Our coastal land loss crisis demands a focused and coordinated effort by all stakeholders: government, academia, non-governmental organizations, citizens, and others across the state and nation who enjoy the many benefits Louisiana’s coast provides.
The CPRA is building these inclusive, collaborative partnerships as we work to build a sustainable coast that protects our communities, America’s critical energy infrastructure, and our bountiful natural resources.
The nearly two million people who call Coastal Louisiana home are its greatest resource. They understand our land loss crisis better than anyone else, and the CPRA has actively drawn upon this valuable local knowledge and firsthand perspective.
Our success requires these citizens and communities to offer their ideas as planning proceeds and to make informed decisions about living and working in south Louisiana. Collaborating with community stakeholders will help us to identify solutions that work best for their unique coastal communities.
In 2012, a Community Focus Group was established to help the state identify concerns, conflicts, and strategies for moving forward with key projects and programs in the Coastal Master Plan.
Universities and research institutions around the world play a critical role in our effort to make the best and most up-to-date science and engineering the foundation of our work.
While the bulk of the scientific and academic work is conducted in-state by excellent Louisiana institutions, outside entities are essential in the peer-review process. Continued research efforts, feedback, and guidance from these groups are invaluable to our planning and implementation efforts.
The challenges facing coastal Louisiana affect not only local citizens, but also the nation. The large-scale solutions to these challenges demand collaboration and commitment from various entities across all levels of government.
Local, parish and state officials help to organize and facilitate citizen input throughout the planning process and help to identify secure sources of funding.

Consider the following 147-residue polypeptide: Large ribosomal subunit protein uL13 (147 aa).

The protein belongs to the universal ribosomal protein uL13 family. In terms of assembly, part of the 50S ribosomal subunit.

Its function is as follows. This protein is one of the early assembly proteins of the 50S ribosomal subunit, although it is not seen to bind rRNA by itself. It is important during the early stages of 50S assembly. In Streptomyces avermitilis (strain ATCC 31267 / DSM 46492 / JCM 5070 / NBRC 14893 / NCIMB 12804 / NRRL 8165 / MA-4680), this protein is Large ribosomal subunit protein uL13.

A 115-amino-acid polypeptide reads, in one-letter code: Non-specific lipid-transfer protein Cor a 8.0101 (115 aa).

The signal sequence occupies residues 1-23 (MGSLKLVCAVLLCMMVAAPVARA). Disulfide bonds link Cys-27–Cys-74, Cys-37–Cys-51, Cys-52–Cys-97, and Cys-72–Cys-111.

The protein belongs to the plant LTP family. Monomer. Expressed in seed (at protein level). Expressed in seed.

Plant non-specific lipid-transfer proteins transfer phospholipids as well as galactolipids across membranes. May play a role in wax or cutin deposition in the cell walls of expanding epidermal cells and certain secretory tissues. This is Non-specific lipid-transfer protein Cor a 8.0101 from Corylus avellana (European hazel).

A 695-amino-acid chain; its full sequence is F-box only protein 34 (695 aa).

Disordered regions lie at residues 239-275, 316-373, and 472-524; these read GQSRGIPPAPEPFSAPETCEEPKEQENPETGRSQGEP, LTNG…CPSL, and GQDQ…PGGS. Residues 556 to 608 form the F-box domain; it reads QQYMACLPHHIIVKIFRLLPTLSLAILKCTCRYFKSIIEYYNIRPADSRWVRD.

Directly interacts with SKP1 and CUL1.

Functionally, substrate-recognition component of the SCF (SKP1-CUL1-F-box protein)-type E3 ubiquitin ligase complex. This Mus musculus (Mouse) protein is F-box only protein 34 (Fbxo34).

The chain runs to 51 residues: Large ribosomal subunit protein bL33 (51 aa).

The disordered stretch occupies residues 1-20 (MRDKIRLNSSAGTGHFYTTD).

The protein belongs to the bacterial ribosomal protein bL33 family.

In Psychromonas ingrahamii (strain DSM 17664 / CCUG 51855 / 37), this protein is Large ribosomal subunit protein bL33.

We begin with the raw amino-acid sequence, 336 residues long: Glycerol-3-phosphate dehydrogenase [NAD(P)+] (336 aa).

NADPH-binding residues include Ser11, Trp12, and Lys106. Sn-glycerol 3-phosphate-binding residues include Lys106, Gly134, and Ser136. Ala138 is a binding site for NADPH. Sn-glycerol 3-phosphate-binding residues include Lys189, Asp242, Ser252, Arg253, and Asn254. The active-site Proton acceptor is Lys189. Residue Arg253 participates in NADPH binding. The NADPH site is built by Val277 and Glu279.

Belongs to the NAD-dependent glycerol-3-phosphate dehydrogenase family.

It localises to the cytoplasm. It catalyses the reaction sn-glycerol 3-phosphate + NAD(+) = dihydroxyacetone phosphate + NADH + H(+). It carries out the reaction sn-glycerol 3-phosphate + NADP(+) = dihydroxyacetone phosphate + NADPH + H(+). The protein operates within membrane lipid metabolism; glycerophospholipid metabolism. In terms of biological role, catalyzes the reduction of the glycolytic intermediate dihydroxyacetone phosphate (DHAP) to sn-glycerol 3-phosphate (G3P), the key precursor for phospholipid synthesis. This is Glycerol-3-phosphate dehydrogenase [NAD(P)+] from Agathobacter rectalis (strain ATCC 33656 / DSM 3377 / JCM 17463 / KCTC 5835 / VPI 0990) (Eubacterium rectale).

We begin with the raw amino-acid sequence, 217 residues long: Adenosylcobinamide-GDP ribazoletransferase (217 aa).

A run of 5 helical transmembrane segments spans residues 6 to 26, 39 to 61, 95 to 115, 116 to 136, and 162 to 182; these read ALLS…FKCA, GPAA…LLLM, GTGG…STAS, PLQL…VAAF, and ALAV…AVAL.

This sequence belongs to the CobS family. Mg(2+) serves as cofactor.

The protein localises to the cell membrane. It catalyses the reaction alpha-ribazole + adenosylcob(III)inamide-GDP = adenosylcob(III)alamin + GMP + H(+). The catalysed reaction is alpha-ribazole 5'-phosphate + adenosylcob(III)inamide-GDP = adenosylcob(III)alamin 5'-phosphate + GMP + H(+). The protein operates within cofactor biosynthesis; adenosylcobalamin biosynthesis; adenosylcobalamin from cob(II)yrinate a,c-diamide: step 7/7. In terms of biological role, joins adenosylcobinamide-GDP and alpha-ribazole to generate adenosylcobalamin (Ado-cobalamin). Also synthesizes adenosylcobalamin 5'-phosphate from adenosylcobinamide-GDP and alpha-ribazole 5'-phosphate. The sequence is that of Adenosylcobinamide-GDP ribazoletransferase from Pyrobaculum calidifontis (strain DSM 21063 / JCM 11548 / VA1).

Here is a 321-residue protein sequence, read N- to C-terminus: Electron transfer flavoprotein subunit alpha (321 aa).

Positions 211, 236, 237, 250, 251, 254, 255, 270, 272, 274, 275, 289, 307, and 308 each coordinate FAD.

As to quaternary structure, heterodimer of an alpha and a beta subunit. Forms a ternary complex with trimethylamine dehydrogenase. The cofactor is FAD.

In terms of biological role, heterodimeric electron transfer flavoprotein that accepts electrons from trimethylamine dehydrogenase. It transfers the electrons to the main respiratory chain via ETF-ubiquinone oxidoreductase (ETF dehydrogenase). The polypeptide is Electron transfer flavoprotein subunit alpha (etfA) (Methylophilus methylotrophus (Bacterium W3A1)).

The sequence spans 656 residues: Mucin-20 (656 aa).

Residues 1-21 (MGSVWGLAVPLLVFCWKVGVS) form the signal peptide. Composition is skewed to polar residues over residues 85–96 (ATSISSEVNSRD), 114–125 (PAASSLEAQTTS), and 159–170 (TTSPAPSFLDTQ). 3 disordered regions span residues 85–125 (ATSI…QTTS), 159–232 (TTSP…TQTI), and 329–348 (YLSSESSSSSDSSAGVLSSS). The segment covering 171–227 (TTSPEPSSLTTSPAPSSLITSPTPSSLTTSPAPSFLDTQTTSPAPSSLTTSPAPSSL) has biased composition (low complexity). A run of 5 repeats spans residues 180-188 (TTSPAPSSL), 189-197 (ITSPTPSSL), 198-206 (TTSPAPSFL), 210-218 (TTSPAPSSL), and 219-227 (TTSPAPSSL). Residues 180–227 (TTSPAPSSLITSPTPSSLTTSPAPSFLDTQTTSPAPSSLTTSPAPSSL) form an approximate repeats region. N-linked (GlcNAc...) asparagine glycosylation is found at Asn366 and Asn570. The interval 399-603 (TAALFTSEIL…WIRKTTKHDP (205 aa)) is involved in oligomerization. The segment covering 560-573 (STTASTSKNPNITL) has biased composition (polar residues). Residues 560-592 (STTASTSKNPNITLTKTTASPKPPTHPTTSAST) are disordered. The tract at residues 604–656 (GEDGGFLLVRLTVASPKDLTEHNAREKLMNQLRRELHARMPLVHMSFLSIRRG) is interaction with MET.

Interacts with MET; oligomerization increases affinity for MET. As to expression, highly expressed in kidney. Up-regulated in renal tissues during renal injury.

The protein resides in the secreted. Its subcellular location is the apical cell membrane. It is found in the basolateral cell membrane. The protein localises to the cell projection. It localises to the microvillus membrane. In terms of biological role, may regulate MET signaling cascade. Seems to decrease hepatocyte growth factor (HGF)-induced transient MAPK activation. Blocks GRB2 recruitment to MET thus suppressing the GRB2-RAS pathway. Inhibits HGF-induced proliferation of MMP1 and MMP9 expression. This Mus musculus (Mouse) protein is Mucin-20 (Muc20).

Louisiana’s congressional delegation is also central in highlighting the accomplishments and unmet needs of our coastal program within the federal government. Through outreach to federal lawmakers, the CPRA helps to influence national policies affecting coastal.
The work of the CPRA also helps to protect nationally significant energy and transportation resources, and we assist federal agencies such as the National Oceanic and Atmospheric Administration and the United States Fish and Wildlife Service in achieving ecological goals.
South Louisiana is home to a vibrant industrial sector with an abundance of natural resources including fisheries, agriculture, forestry, and oil and natural gas. It’s no surprise that coastal Louisiana is an economic engine for the state and the country.
The CPRA understands that economic stability, good jobs, and safety for workers and businesses in South Louisiana are a key component to a sustainable coast.
In order to integrate the perspectives of those in key business sectors, several focus groups were established during the planning process for the 2012 Coastal Master Plan. The focus groups represent key coastal industries: ports and navigation, fisheries, and oil and gas.
These groups continue to meet on a regular basis to provide insight on issues facing their respective industries and to explore productive options for the coast.
Local and national non-governmental organizations (NGOs) and community groups play an important role in the stewardship and promotion of Louisiana’s vibrant natural ecosystems.
Plus, they represent and provide a voice to key groups of stakeholders, such as recreational sportsmen, naturalists, and others living and working across coastal Louisiana.
The CPRA’s protection and restoration goals align with and are supported by many of these groups. Through continued engagement and education efforts, our common goal of a sustainable coastal Louisiana is more attainable. Together we have faced the challenges of recovering and rebuilding after devastating calamities, and together is how we must face the future.
Planning, designing and implementing large-scale coastal restoration and protection projects require a variety of expertise. The professionals that assist the CPRA in conducting day-to-day activities are an integral part of the effort to save coastal Louisiana.
As more projects move forward towards construction, additional help will be needed. Information about upcoming opportunities is located on the Doing Business with CPRA section of this website.